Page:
What bloggers are saying about the Faith in Public Life/Zogby survey on the election, the “shrinking God gap,” and Obama hangin’ with Rick Warren. . .
Commenting on the results as well, Pam’s House Blend points out: “Poll shows Iraq, not the homostraw man, was focus of voters.”
And Jim Wallis confirms that conclusion, noting: “The moral agenda of religious voters has broadened beyond the two issues of abortion and gay marriage. When Focus on the Family’s James Dobson says the “moral valuesâ€ voters stayed home, he is simply wrong, and the data shows it.”
Speaking of that, Deb Hafner posts a handy list of what the election gains mean for people who care about issues such as abortion rights and gay marriage. It also debunks the common media theme that this new congress is conservative.
And pastor Jeremy concludes that “as far as the “God Gap” goes, I think Evangelicals are finally figuring out that just because you stamp the name “Jesus” on something, doesn’t make it holy, pure, and wise.”
Melissa Rogers, always thoughtfully commenting on “religion’s intersection with public affairs,” writes about Rick Warren inviting Barack Obama to speak at Saddleback. Back in 2004 Warren listed five non-negotiables that included abortion, stem cell research and gay marriage – issues that Obama would “fail” on. In light of this Melissa wonders:
“Am I too optimistic in thinking that Warren himself might cringe at this kind of pitch today, especially in light of his increasing focus on issues like AIDS, the Darfur genocide, and worldwide poverty? I’m not looking for Rick Warren to issue a new heavy-handed “issues” statement that screams Democrat rather than Republican. But I would hope that Warren would talk differently about these things in the run up to the 2008 election. If he does, that will be progress in the journey toward a better conversation about faith and politics in America.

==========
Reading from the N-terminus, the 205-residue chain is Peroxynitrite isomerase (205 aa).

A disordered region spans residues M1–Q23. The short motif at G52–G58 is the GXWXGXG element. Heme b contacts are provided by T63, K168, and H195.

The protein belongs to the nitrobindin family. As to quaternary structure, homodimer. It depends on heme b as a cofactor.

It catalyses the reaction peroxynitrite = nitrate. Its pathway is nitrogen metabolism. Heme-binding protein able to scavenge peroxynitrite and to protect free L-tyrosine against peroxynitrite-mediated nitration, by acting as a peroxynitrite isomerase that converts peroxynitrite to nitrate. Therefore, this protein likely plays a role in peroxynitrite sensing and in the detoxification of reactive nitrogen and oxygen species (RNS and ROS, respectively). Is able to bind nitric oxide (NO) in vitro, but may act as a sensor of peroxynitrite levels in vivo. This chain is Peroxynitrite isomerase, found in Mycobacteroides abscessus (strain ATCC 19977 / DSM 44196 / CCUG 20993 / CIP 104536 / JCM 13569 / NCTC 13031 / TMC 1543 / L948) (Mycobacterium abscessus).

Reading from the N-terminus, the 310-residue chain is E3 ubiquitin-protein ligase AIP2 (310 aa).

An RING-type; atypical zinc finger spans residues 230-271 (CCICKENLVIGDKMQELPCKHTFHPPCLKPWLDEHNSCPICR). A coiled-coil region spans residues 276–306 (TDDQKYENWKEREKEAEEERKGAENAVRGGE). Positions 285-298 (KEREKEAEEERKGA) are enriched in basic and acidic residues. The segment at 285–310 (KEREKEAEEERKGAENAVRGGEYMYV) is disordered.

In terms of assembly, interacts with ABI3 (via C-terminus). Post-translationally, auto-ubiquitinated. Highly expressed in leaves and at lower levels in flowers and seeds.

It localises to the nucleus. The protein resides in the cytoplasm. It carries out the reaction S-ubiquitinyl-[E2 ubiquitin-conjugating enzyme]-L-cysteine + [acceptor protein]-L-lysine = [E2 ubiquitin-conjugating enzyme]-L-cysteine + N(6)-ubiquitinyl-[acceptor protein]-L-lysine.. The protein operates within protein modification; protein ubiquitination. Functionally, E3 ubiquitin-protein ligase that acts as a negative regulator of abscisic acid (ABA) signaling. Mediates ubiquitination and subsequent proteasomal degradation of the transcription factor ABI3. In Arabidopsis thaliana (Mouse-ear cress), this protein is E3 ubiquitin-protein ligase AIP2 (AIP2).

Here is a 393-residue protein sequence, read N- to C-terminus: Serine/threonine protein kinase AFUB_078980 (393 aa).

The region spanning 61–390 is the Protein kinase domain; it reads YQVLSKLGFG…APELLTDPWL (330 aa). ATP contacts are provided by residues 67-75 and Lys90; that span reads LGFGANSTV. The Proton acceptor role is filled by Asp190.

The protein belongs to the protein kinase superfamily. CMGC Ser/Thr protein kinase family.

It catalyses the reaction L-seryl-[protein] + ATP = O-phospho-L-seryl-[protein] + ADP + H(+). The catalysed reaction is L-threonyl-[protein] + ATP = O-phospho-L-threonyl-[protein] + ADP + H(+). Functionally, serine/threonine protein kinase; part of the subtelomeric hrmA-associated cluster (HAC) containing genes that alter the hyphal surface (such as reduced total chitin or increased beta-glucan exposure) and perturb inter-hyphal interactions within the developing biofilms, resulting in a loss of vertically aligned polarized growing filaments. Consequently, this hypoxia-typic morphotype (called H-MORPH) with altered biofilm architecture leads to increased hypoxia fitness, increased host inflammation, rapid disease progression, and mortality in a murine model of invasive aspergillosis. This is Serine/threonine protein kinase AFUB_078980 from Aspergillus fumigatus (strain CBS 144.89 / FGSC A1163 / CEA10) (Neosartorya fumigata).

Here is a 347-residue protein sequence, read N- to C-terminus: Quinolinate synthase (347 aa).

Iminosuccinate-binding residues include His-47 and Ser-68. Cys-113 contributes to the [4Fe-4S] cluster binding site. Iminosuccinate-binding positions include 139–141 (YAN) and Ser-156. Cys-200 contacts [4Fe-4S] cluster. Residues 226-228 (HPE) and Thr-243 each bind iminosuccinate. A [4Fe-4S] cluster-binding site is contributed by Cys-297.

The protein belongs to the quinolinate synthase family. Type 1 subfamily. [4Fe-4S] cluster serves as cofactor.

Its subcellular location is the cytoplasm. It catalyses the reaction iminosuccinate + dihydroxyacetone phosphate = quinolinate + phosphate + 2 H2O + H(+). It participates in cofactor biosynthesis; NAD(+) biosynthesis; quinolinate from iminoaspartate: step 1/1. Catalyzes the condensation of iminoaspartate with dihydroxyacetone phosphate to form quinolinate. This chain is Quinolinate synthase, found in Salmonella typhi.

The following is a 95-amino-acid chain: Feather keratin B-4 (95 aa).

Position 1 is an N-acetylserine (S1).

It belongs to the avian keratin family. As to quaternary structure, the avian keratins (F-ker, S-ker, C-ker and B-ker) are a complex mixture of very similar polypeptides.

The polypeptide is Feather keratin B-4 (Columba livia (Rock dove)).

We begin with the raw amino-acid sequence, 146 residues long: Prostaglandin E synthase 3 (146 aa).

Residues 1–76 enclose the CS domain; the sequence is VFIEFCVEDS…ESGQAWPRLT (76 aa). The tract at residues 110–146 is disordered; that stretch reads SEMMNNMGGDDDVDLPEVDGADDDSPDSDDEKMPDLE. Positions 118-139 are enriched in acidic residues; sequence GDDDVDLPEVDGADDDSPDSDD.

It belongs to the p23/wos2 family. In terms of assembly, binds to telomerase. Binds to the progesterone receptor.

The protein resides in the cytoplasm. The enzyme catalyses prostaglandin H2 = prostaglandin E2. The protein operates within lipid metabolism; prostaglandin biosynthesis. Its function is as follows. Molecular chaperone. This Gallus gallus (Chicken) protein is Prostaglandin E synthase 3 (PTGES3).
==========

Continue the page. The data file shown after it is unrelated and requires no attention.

The Rev. Chuck Currie lays down the law with Trent Lott: “It seems to me he has a real choice now to either follow his old instincts of dividing people based on race or he could answer God’s call for justice. It’s up to him.”
The liberal Adventist Spectrum Blog posts youtube video of blogger Andrew Sullivan lecturing about how conservatives sold their soul by embracing fundamentalist-informed governing philosophy. Speaking of that, Johnny rips into popular young Seattle pastor Mark Driscoll who blames Ted Haggard’s wife.
Islamicate says goodbye to Rummy. Father Jake draws attention to the Episcopal resolution for ending the war in Iraq. Reaping the fruits of their resolve, CrossWalk America hosts some guest bloggers, including two UCC writers they met while walking through Indianapolis.
And finally, Rabbi Jill Jacobs at Jewish Funds for Justice, writes on the new NYTimes section on “Giving” which includes an article on tithing, which, if I recall, is the democratic method of supporting the good work of religion in society.